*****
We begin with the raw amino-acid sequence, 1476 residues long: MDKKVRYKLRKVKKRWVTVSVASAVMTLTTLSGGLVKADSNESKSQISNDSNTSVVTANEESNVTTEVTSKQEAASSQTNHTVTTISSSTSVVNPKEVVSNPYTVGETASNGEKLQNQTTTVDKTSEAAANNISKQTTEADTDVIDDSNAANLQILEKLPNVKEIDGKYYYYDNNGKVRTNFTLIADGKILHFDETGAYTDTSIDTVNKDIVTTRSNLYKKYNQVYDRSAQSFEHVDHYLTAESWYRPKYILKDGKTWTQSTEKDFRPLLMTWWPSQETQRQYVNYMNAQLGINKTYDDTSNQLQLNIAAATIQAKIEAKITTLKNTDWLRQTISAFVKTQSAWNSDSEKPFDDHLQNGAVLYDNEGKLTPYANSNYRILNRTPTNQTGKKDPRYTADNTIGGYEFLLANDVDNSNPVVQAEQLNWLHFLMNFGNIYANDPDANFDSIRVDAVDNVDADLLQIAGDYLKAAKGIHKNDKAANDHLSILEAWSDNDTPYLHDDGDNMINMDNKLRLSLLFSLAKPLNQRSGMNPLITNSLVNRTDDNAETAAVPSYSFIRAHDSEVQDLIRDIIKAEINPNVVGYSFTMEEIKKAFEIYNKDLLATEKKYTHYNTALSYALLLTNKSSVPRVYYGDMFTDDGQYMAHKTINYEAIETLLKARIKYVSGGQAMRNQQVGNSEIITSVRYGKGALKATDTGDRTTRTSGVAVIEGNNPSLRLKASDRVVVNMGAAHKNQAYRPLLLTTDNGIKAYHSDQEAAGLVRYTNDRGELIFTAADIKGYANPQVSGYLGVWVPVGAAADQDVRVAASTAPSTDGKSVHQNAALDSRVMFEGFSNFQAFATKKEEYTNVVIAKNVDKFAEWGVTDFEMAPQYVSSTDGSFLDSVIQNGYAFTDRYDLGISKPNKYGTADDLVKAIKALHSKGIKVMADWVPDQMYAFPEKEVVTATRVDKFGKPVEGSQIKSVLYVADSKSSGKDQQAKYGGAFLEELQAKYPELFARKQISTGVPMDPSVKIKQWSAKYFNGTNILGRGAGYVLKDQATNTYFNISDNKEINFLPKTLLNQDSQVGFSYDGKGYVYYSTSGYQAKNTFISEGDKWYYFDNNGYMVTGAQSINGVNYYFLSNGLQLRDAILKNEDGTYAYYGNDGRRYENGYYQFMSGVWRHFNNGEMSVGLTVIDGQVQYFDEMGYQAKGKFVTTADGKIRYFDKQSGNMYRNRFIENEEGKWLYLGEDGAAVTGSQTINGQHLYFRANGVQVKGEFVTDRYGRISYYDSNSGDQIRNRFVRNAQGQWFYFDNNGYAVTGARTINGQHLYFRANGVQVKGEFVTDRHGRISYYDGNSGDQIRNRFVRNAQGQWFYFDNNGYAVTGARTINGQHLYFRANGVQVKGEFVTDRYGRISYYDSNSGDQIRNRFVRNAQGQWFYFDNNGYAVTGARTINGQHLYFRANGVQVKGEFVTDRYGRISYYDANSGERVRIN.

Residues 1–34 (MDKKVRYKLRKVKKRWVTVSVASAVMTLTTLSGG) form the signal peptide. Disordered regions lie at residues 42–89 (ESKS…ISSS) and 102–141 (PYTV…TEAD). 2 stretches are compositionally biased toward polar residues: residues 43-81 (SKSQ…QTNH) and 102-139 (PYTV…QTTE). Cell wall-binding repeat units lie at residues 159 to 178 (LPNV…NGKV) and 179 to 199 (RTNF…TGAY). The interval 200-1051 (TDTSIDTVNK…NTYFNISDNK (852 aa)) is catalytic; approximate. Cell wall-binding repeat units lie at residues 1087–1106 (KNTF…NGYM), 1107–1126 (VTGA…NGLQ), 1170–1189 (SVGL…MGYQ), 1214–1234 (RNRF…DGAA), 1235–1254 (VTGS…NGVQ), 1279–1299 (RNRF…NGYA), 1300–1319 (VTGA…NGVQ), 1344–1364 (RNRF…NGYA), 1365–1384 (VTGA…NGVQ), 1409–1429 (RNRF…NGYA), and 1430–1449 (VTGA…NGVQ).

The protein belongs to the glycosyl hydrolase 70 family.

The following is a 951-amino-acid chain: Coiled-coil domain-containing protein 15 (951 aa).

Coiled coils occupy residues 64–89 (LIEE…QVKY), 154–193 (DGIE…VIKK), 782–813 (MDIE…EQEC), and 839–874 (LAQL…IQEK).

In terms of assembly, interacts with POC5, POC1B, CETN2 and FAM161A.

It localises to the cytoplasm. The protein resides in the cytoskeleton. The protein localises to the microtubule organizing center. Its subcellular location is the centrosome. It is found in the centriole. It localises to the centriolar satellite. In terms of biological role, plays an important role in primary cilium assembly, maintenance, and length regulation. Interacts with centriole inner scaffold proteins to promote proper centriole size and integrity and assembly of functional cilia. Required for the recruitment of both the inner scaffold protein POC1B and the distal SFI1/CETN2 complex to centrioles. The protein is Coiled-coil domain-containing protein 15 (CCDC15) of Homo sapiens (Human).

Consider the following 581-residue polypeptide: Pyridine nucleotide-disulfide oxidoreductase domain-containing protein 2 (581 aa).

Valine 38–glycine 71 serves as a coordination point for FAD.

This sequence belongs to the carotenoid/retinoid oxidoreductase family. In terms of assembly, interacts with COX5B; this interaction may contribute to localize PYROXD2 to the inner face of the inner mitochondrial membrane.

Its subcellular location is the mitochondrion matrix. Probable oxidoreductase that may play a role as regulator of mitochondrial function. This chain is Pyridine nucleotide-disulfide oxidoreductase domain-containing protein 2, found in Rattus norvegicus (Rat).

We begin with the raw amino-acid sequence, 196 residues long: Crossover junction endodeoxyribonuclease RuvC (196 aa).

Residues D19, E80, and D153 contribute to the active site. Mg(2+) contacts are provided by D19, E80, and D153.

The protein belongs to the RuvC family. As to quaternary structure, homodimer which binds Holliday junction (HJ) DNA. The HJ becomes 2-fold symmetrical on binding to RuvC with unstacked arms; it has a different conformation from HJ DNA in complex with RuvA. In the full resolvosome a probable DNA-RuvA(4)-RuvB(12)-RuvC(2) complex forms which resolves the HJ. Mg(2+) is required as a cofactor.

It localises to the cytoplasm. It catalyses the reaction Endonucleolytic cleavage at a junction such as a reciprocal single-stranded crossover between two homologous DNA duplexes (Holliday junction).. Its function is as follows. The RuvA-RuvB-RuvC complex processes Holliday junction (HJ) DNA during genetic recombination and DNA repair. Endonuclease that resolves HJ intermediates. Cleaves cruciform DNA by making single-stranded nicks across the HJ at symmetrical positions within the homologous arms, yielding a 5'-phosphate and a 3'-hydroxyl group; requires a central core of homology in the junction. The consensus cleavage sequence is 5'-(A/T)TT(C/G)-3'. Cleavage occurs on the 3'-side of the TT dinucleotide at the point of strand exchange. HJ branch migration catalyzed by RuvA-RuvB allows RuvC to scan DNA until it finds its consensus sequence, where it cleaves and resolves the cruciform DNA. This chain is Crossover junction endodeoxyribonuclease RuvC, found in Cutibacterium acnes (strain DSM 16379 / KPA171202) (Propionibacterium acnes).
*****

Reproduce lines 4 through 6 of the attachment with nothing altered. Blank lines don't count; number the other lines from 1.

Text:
The following is a 951-amino-acid chain: Coiled-coil domain-containing protein 15 (951 aa).

Coiled coils occupy residues 64–89 (LIEE…QVKY), 154–193 (DGIE…VIKK), 782–813 (MDIE…EQEC), and 839–874 (LAQL…IQEK).

In terms of assembly, interacts with POC5, POC1B, CETN2 and FAM161A.